- “Abandon the failed politics of partisanship.” “You can’t demonize each other and expect us to trust you.”
- “Please find the political will to use this input as if it were coming from a powerful lobbying group – because we are!”
- “Listen to the people and not special interests.”
- “We need to deal with these issues now!”
89% of participants in the 19 sites said they were dissatisfied or very dissatisfied with the tone and quality of political discussion in our country today. In contrast, 91 percent of participants said they were satisfied or very satisfied with the tone and quality of discussions at the National Town Meeting.
Preliminary Findings on Economic Recovery
Before discussing the long-term fiscal challenges facing the nation, participants briefly weighed in on the nation’s economic recovery in the short term. Very few participants said that the economy appeared to be clearly getting “better.” About a third of participants said it was getting “somewhat better” this year, a quarter said it was “about the same,” and the remaining 42% of participants said it was getting “somewhat worse” or “worse.”
More than 6 in 10 participants at the 19 meeting sites said that the government should be doing more to strengthen the economy. Just over 50% said they were supportive or somewhat supportive of the legislation that recently passed the House of Representatives but did not pass the Senate, which would have provided aid to state governments and extended unemployment insurance. 38% of participants said they were “unsupportive” or “somewhat unsupportive” of the legislation.
Preliminary Findings on Spending Options
In general, participants expressed reluctance to reduce spending on those programs that support our most vulnerable populations, but demonstrated a willingness to reduce spending in order to reach the deficit reduction target. A majority of participants supported at least a 5% reduction in federal health care spending and in “all other non-defense spending” with some supporting higher levels of reductions. Participants expressed strong support for reducing spending on national defense as a means to reach their deficit reduction target with a majority supporting a 15% cut and additional participants supporting a 10% cut.
Relatively little support was expressed for reducing Social Security benefits to achieve deficit reductions, with the most popular of these options being an option to raise the age of achieving full benefits to 69 by 2025. Significant support was expressed, on the other hand, for raising revenues through payroll taxes. Far and away, the most highly supported of all options presented by AmericaSpeaks was an option to raise the payroll tax cap on earnings to 90%. Additional feedback through the computers suggested that some participants supported eliminating the cap all together.
Preliminary Findings on Revenue Options
Participants expressed support for raising revenues through increasing tax rates to those in the top tax brackets and to those earning more than $1 million a year. They expressed considerably lower support for options that would increase tax rates across the board on all taxpayers. Significant support was also offered for raising the top corporate income tax rate by five percentage points and on raising capital gains tax rates.
A majority of participants did not express support for reforming the tax code by removing large deductions and applying those deductions to deficit reduction and lowering taxes. Those that did favored applying larger, rather than smaller, portions to deficit reduction over reducing taxes.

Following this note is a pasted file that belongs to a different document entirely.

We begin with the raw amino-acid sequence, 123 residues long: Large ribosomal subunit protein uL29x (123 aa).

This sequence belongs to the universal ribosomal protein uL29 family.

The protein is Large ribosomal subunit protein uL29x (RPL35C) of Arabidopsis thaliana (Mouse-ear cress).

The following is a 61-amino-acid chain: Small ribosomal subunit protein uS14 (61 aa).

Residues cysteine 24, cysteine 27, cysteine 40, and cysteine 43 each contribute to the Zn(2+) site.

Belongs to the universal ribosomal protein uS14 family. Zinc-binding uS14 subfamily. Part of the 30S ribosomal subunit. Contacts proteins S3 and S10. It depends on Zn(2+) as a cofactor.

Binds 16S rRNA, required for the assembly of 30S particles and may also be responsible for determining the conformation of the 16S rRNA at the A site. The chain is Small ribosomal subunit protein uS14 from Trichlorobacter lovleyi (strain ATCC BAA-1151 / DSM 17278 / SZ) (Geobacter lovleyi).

A majority of participants expressed support for the establishment of both a securities-transaction tax and a carbon tax. Little support was provided for the establishment of a Value Added Tax.
AmericaSpeaks will provide a detailed report on additional options and feedback provided by participants in the coming weeks.
In the end, participants in the National Town Meeting demonstrated that the American public cares about the fiscal challenges facing the country, is able to grasp the difficult trade-offs involved with resolving the challenges, and can offer policy makers strong guidance about the kind of policies that they are willing to support. They offered a plea to policy makers to set aside partisan differences and get on with the work of addressing our most pressing problems. I hope that the Commission will take their feedback seriously and follow their example of civil, productive problem solving in the spirit of the common good.
APPENDIX B: NATIONAL ADVISORY COMMITTEE
John Rother, AARP
Joe Antos, American Enterprise Institute
Norm Ornstein, American Enterprise Institute
Henry Aaron, Brookings Institution
Thomas Mann, Brookings Institution
John Castellani, Business Roundtable
Neera Tanden, Center for American Progress
Robert Greenstein, Center on Budget and Policy Priorities
Deborah Weinstein, Coalition on Human Needs
Maya MacGuineas, Committee for a Responsible Federal Budget
Jonathan Gruskin, Concerned Youth of America
Robert Bixby, Concord Coalition
Larry Mishel, Economic Policy Institute
Mark Zandi, Economy.com
Donna Butts, Generations United
Stuart Butler, Heritage Foundation
Diana Furchtgott-Roth, Hudson Institute
George Muñoz, Muñoz Group
Janice Gregory, National Academy of Social Insurance
Barbara Kennelly, National Committee to Preserve Social Security and Medicare
Sarah Hicks, National Congress of American Indians
Linda Rosenberg, National Council of Community Behavioral Health Association
Leticia Miranda, National Council of La Raza
Duane Parde, National Tax Payers Union
Marc Morial, National Urban League
Mark Paul, New America Foundation
George C. Wu, OCA National
Scott Hodge, Tax Foundation
Rudolph Penner, Urban Institute
Margaret Simms, Urban Institute
R. Bruce Josten, US Chamber of Commerce
APPENDIX C: OPTIONS WORKBOOK
Download here: Federal Budget Options Workbook
Download the testimonial as a PDF here: Written testimony for the National Commission on Fiscal Responsibility and Reform